Caché Stops Selling Fur, Saving Countless Animals
Another fur-peddler has gone fur-free! After PETA sent women’s specialty retailer Caché video footage exposing the fur industry’s cruel treatment of animals, the company agreed to stop selling fur. Tom Reinckens, the chief executive officer of Caché, specifically informed PETA that “Caché has made the decision it will no longer sell any apparel or merchandise that contains real fur.”
By pledging to go fur-free, Caché is saving countless animals from pain and suffering. The temperatures may be warming up, but animals in fur farms don’t get to take a summer vacation. Minks, foxes, chinchillas, raccoons, and other animals who “wear” heavy fur coats are crammed into tiny, filthy wire mesh cages with little or no water. Many suffer and die from heat exhaustion and dehydration. Others circle constantly and pace back and forth from extreme stress, misery, and boredom.
No federal law protects animals on fur farms, and fur farmers typically poison, gas, suffocate, or anally or genitally electrocute animals to death. Some animals have their necks broken and others are skinned alive—often in front of other terrified animals. (Animals who are trapped for their fur may languish for hours or days before they are killed by trappers, who stomp on their chests or break their necks.)
Some of the fur coats and fur-trimmed gloves, hats, and boots sold in the United States are also made from the coats of dogs and cats who were cruelly killed in China. When investigators from PETA went to an animal market in China in 2005 to investigate the dog and cat fur trade, they saw as many as 8,000 dogs and cats crammed into tiny cages, stacked tier upon tier on huge trucks. One by one, the cages were tossed from the top of the truck to the ground, often injuring the animals inside. The animals were lifted out with long metal tongs and thrown over a 7-foot fence. They were bludgeoned, hanged, boiled, bled to death, or strangled with wire nooses. Some were still conscious while their fur was stripped from their bodies.
Dog and cat fur from China is typically labeled as fur from other species and exported to other countries to be sold to unsuspecting consumers. China supplies more than half of the finished fur garments imported for sale in America. In addition to dogs and cats, countless foxes, rabbits, and other sentient animals are killed for their fur in hideously cruel ways.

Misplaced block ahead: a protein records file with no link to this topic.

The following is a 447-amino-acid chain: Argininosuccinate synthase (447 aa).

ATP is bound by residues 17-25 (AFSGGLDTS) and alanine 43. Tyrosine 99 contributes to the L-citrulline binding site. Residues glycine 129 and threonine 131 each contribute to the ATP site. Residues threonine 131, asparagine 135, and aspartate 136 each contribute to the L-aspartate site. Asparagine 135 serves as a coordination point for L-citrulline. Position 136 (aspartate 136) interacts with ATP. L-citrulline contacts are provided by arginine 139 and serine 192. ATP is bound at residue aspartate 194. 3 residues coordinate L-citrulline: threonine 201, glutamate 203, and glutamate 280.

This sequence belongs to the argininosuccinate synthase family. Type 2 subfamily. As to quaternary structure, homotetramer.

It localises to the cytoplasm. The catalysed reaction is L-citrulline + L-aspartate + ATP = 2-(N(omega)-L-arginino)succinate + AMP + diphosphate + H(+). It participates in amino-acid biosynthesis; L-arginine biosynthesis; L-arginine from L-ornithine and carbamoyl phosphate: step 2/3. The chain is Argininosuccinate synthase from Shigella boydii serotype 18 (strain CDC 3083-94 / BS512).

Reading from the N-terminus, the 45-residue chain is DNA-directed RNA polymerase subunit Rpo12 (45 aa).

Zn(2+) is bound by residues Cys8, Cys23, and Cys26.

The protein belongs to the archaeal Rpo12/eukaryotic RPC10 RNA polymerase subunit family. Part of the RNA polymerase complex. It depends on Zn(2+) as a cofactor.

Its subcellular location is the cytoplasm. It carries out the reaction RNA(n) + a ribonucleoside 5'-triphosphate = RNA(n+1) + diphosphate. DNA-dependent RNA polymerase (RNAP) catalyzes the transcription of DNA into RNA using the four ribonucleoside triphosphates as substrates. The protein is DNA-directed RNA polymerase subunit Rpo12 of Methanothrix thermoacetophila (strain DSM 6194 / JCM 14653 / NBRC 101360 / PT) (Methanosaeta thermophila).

Fortunately, more and more retailers are refusing to sell fur of any sort. Although no company should have been selling fur in the first place, it’s a positive sign that so many retailers are realizing just how cruel and unpopular fur is. Caché, which operates approximately 295 stores in more than 40 states, the Virgin Islands, and Puerto Rico, joins an ever-growing list of major retailers—including J. Crew, JC Penney, Kenneth Cole, Ann Taylor, Express, Gap, Banana Republic, Liz Claiborne, Polo Ralph Lauren, Forever 21, American Eagle Outfitters, Lane Bryant, and Calvin Klein—that officially refuse to sell fur. Compassion is clearly becoming a trend in the fashion industry!
Caring consumers can help animals simply by not buying fur, and encouraging others to do the same. If you have an old fur stuffed in the back of your closet—or you know someone else who does—you can still help animals by digging it out and donating it to PETA for use in demonstrations, giveaways to the homeless, and other events to educate people about the cruelty inherent in the fur industry. And the next time you’re in the mall, stop in the Caché store and thank them for no longer selling fur!